Security

Denial of service attacks spiked 153 percent in 2011

If you looked at a graph of denial of service attacks, you’d likely see a hockey stick of growth in 2011, according to research by DDOS-protection company Prolexic.

Denial of service attacks work by flooding a website with as much traffic as possible, eventually causing it to overload and shut itself down. It has become a favorite tactic among hacktivists, such as Anonymous, which have used DDOS attacks to take down websites such as the CIA’s and The Pirate Bay.

Prolexic says between the fourth quarter of 2009 and 2010, DDOS attacks increased eight percent. However, when the company looked at the fourth quarter of 2010 and 2011, there was a 153 percent uptick. Dramatic, no?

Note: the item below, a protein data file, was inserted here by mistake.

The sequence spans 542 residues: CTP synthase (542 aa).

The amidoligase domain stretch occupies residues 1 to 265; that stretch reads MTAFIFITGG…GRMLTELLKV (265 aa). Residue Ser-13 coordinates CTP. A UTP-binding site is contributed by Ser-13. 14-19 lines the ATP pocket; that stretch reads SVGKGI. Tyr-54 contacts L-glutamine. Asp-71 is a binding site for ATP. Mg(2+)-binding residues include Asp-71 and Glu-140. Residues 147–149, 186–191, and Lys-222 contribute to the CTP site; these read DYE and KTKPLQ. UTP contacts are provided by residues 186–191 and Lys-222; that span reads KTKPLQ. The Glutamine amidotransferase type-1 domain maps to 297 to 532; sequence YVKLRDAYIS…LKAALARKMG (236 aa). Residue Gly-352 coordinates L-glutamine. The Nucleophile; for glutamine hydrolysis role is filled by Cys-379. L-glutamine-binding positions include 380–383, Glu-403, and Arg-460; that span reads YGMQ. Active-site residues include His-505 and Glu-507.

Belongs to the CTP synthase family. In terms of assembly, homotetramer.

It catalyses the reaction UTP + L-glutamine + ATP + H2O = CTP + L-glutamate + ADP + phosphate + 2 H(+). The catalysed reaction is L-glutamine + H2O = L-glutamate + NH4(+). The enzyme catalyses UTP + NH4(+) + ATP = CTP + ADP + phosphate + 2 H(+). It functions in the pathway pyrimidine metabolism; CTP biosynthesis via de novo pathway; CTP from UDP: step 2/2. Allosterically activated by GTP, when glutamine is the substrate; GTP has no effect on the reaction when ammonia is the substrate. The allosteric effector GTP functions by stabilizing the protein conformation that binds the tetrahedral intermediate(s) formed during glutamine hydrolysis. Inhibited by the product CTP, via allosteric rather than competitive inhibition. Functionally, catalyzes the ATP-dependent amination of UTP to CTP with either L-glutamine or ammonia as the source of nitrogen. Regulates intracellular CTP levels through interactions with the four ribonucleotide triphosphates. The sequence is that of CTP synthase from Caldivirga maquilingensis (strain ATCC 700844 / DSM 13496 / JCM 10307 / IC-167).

Prolexic also realized that hackers preferred to attack web applications in 2010, but now they’re targeting the actual infrastructure, the network, to take down a website. In 2011, the average DDOS attack lasted 80 hours, at 185,404 packets per second, according to Prolexic’s research.

This season, Prolexic is particularly concerned for online retailers — particularly those without physical locations. Minutes offline can definitely impact a business’ bottom line, especially as we come closer and closer to days like Black Friday and the holiday season in general.

The company also provides a “DDOS downtime cost calculator” that shows businesses how much one of these attack would cost them.

DDOS image via Shutterstock